With development of statistics and analytics in basketball, coaches introduced new tools that help understand the game better, and make it easier for them to analyze it. One of the most useful ones is the shot chart, a representation of where players are shooting from, and whether they make it or not. While almost all coaches around the world use these charts, because of the cluster of information that they provide, it is sometimes difficult to make sense of the X’s and O’s. Moreover, if the interpretation is inaccurate, it could lead to wrong decisions from the staff, so it is very important to read shot charts the right way. We’re going to show you how.
Reading the shot chart
Let’s take this chart as an example. The court is divided into 15 areas and each shot put up is counted in one of those areas. The colors show how good the percentage is in total. Green is above average, yellow is around the average, and red is below average. Percentage of made shots is also shown over each area and you can see the total percentages as well in order to compare them. In this particular chart, it can be seen that the majority of the shots are coming from the left side of the floor. This could mean a variety of things (left handed point guard, right handed shooters coming off screens), but it is for certain that the team is doing something right from the left side of the floor and coaches can use that to keep implementing sets that emphasize shots from those areas. At the same time, coaches can also take note from what areas the team isn’t shooting that well, and modify the attacking approach to avoid shots from there. Not only that, but shot charts can also be used to anticipate what the opponent’s shot selection will be.
Interpreting an offensive system through the shot chart
By now, every coach around the world has studied at least some version of a shot chart in the process of scouting. It is a great tool for figuring out the opponent, as it shows from which area of the court their shots are coming from and at what rate they are hitting them. This could lead to planing out defensive tactics that will force the ball to the areas your opponent isn’t comfortable with. However, this approach is only effective if it is looked upon long term, as single game shot charts tell little about the trends the team is following all season. Let’s take the scenario from our last text as an example. A member of the staff keeps a shot chart of the other team and sees they are shooting very bad from the corners in the ongoing game. Although the team might actually struggle from the corner for whatever reason, we can make assumptions about the opponents offensive system only if the pattern appears during the whole season. It is important not to get seduced by single game statistics, but some observations can be made that could potentially move the scales. The opponent might not be having a great day from three, so occasionally zoning can disrupt their rhythm greatly. The staff can also see where the majority of the shots are coming from and prepare their players on how to guard off ball screens in order to contest these areas to the best of their abilities.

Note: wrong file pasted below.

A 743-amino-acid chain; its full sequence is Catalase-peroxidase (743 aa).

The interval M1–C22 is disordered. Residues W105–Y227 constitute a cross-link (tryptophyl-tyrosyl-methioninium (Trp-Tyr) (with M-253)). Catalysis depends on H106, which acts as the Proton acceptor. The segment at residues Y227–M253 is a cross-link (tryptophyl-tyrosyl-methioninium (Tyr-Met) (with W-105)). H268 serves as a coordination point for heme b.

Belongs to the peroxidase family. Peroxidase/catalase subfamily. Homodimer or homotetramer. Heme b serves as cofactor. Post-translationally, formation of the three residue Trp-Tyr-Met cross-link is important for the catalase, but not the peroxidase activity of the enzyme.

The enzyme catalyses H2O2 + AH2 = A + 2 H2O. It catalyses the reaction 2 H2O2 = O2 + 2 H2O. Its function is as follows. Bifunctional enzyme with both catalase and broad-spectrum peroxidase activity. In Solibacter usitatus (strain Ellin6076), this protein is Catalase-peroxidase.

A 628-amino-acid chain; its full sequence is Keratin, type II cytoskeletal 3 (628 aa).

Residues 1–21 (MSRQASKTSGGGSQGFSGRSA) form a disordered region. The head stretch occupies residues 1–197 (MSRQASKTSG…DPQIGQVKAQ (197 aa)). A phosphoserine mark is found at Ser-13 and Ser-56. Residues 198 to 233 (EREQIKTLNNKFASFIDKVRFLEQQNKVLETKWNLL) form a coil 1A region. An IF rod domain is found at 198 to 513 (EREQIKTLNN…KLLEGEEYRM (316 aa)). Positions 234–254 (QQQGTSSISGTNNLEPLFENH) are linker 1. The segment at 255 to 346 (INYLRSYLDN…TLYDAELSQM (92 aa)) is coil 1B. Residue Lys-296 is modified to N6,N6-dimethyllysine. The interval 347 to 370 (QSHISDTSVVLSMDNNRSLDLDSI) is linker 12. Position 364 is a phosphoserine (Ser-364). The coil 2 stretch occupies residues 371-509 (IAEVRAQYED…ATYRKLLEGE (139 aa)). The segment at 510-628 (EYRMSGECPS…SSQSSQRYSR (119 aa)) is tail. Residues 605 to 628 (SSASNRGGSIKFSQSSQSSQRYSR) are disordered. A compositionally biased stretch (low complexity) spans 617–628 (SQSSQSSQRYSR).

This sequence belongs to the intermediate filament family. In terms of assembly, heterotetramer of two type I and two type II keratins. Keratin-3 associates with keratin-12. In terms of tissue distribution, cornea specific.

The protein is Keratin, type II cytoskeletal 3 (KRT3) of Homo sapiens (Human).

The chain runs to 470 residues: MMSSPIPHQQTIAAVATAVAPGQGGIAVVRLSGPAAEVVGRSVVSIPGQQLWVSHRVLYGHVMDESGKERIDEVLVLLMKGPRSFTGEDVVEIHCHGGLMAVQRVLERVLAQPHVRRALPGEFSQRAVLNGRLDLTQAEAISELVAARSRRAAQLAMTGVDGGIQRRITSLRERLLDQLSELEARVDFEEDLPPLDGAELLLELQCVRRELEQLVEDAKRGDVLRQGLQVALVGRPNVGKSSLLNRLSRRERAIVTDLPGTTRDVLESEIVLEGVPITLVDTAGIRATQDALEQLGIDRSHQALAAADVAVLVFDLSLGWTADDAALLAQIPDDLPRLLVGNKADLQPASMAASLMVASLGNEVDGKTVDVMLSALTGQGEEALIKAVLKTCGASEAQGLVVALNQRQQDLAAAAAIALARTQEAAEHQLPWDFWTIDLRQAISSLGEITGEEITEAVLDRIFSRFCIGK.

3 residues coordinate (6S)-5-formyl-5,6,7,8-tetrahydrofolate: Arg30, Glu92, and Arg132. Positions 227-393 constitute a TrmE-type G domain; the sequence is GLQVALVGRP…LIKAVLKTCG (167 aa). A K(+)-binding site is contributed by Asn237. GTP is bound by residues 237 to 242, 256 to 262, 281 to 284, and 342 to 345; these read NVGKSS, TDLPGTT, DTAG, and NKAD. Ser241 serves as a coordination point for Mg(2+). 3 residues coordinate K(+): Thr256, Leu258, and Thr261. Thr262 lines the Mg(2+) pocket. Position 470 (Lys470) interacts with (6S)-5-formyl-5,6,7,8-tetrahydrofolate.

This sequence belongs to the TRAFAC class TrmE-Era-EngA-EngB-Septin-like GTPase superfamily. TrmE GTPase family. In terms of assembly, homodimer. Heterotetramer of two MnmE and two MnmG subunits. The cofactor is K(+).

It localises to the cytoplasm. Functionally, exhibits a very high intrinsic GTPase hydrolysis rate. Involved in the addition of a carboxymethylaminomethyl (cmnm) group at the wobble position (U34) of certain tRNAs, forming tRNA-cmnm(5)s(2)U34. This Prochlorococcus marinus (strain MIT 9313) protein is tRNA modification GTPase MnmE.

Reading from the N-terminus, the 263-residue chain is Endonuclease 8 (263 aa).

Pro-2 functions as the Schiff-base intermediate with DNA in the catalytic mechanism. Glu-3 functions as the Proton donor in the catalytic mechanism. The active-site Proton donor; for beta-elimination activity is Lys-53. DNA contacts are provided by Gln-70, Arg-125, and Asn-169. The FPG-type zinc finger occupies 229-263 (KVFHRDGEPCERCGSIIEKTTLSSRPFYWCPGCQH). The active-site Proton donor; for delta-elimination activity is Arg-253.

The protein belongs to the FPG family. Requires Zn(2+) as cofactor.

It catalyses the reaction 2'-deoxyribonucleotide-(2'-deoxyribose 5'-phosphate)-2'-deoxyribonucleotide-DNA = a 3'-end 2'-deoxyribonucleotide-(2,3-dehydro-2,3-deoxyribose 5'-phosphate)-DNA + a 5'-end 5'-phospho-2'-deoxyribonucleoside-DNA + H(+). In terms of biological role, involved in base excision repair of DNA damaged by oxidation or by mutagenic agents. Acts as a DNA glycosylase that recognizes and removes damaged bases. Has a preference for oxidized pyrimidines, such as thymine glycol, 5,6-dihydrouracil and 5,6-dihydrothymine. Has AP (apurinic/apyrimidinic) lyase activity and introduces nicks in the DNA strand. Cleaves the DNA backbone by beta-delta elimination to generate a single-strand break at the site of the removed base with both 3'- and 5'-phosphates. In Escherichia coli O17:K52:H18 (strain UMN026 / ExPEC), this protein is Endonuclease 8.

Individual progress through shot charts
Not only coaches benefit from using this tool. Players can see their hot zones, while also seeing which areas they are shooting the worst from. With that kind of information, they can adjust on what areas of their game they need to work on, and start doing shooting drills from red positions on the court to improve. With basketball evolving towards the three point line, shot charts can show from where are the most efficient shots. For example, the corner three was found to be the shot with most statistical value and it is a major component of all modern offenses. However, it can also show which players shouldn’t shoot from certain positions. If the player is a dominant center that scores a lot inside and is all green in the paint, it would be more efficient for the team to work on his inside skills and finishing. Shot charts help the team both through player improvement and player management, lifting your team to be as efficient as possible.